The crops may be harvested and the equipment put away, but there’s still plenty to do on South Dakota farms in the winter. This is especially true for farmers, like John Horter, who raise animals. John is the fifth generation in his family to grow soybeans, corn, wheat and alfalfa near Andover. He also works with his parents, wife Jaclyn and two adorable children, Dane and Raegan, to manage a cow/calf operation and a farm repair and supply business in their local community.
With 98 percent of South Dakota farms being family owned, it’s important for farmers like the Horters to practice sustainability and excellent animal care to continue feeding families in the future. So what does a typical winter day on the Horter family farm look like? How do they keep their cows healthy during cold weather? We visited with John to get the scoop on his winter activities.
Q: What is a typical day like on your farm in the winter?
A: A typical winter day starts with checking on and feeding our cattle. We do our best to make sure they eat at about the same time every day. Once they’re taken care of, we spend time in the shop fixing equipment and working at our store. We also plan for the next growing season by reviewing harvest data to determine investments in seed, fertilizer and equipment. This type of data and the technology in our tractors help us use minimal resources to grow healthy crops.
Q: How do you keep your cattle comfortable in unpredictable weather?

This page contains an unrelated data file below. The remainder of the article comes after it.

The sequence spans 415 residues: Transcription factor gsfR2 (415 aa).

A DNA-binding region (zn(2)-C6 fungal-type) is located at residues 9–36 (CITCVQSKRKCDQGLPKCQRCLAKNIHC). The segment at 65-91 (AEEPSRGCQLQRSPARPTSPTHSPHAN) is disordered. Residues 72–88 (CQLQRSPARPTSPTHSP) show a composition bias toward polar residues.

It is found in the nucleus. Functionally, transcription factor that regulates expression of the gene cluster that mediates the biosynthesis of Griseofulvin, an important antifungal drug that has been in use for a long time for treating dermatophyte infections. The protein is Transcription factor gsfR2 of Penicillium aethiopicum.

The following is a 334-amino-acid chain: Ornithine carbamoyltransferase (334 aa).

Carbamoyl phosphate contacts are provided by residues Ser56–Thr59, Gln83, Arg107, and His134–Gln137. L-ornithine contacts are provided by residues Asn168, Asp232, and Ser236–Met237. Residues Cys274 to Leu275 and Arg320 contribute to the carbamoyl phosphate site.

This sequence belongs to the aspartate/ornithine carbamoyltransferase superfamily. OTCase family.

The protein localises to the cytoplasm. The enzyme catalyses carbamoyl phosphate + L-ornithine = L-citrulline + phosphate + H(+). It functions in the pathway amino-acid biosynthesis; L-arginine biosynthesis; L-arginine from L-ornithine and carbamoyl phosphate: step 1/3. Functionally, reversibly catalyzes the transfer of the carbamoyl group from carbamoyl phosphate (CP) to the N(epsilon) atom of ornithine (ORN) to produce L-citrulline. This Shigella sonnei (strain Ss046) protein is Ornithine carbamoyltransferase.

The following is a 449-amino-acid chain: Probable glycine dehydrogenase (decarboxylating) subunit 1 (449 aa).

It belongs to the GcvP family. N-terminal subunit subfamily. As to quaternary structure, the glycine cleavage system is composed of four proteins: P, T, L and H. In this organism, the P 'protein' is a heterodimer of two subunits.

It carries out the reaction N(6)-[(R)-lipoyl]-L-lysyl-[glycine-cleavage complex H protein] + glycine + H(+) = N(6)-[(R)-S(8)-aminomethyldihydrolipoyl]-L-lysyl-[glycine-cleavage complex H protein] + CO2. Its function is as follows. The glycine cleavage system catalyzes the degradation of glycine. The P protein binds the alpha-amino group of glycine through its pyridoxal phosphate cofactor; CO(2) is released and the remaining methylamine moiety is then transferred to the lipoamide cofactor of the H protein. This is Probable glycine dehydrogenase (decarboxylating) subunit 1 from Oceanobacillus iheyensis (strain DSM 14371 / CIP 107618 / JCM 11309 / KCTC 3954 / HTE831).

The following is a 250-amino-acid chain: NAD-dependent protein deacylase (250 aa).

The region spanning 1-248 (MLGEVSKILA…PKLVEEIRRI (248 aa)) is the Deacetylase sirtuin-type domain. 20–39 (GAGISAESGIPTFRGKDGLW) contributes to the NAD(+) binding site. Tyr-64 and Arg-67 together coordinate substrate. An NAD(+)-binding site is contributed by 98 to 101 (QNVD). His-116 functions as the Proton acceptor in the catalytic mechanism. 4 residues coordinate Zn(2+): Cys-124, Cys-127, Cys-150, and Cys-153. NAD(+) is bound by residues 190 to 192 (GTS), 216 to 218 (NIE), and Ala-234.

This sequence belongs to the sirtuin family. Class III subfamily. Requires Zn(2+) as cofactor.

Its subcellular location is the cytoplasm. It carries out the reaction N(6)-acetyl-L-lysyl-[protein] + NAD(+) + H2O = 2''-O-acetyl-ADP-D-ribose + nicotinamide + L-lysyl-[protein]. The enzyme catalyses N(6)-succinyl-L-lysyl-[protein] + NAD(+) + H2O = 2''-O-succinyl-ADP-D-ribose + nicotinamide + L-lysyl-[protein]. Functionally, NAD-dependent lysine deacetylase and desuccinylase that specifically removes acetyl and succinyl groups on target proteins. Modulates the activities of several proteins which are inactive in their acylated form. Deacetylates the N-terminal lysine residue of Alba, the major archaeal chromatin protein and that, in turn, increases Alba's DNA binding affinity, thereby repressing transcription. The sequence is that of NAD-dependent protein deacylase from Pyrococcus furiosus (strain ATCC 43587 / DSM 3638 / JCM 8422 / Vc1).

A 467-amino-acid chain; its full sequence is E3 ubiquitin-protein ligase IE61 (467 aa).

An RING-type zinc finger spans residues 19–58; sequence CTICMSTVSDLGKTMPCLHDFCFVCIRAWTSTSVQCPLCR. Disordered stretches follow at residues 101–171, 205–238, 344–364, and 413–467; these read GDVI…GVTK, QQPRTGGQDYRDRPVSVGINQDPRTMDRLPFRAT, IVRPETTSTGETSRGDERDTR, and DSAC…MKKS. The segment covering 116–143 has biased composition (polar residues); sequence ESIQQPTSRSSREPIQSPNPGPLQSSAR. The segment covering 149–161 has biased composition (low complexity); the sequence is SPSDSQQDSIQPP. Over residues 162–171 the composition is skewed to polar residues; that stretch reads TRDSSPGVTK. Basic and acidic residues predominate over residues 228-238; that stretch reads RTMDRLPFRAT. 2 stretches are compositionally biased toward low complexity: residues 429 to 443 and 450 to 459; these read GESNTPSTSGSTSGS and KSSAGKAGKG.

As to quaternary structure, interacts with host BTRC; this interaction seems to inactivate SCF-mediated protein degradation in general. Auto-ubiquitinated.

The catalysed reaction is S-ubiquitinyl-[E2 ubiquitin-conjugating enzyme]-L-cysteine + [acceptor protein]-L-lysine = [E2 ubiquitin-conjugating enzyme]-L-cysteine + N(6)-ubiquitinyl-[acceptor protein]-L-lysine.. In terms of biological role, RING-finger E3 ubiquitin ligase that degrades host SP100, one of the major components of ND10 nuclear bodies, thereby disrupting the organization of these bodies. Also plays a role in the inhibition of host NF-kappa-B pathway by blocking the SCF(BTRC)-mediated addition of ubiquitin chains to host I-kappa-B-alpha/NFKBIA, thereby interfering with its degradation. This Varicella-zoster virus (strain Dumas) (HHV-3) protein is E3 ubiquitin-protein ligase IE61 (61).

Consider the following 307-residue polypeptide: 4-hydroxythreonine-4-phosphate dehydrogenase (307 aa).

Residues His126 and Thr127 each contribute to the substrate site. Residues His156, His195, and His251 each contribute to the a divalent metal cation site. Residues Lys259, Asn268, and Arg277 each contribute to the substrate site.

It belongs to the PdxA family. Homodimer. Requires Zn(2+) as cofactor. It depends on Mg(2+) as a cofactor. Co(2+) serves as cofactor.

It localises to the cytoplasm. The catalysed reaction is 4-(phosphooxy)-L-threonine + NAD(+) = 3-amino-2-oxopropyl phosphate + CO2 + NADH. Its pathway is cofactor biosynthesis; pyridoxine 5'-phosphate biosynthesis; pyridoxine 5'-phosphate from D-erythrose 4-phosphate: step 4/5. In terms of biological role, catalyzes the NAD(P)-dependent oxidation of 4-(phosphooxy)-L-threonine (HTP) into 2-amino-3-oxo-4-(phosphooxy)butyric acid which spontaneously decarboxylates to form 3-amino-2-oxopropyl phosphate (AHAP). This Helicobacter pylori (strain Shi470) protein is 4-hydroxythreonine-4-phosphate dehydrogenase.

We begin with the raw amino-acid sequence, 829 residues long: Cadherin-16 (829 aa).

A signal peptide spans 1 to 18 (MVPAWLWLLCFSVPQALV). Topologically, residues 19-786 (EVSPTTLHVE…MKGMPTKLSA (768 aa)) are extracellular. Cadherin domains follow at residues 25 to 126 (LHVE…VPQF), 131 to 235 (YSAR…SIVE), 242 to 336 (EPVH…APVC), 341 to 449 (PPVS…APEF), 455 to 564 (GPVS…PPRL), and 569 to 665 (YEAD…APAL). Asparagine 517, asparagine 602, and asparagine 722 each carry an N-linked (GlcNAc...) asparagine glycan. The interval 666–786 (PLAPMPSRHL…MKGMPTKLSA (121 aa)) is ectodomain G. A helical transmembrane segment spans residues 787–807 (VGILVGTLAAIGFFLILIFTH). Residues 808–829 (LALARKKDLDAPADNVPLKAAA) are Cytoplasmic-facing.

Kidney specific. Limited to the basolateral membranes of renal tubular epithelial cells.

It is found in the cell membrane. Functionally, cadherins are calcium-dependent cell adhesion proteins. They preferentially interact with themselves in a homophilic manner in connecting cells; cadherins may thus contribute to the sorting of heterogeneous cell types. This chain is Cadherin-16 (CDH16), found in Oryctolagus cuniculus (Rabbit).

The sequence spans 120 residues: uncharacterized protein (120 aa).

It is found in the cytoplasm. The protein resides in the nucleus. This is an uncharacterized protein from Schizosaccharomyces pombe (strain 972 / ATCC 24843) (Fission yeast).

A: We make a plan for each situation. If it looks like it’s going to be warm, we put down extra bedding to keep them out of the mud. When it’s cold, we feed them more to ensure they have extra energy. If it is unusually stormy or cold, we bring them closer to windbreaks for protection or inside our barns. We add windbreaks and plant trees throughout the year to give them more protection out in the pasture. We are constantly looking for different ways to keep them safe and healthy no matter the weather.
Q: How do you make sure your cows stay healthy when it’s cold?
A: We work with an animal nutritionist to put together the right diet for every season. As the temperatures fall, we adjust their diets to provide more energy to keep them warm. Cattle grow thicker hair in the winter to protect themselves against cold temps so they can stay comfortable grazing in sub-zero weather.
We also rely on our veterinarian to help us treat our animals if they get sick. When we notice an issue, our veterinarian helps us diagnose the problem and can prescribe an antibiotic through a veterinary feed directive. This ensures that we only use antibiotics when necessary and in the right doses. It helps us treat our cattle safely and as directed by law.
Q: What’s your favorite part about raising animals on the farm?
A: It’s really fun to see the way our children interact with the animals. In the summer, we all check on the cattle in the pastures together. We enjoy welcoming new calves every spring and watching them grow. It’s so rewarding to be part of providing healthy, safe and affordable food for South Dakota families.
In a state with more cows than people, it’s easy to see why cow comfort is so important to many farmers and ranchers. Read how animal care and cover crops are helping Shawn and Kristy Freeland create a sustainable future for their Rapid City ranch.
Hungry for Truth is an initiative about food and farming funded by the South Dakota soybean checkoff. The goal is to connect South Dakotans with the farmers who grow and raise their food.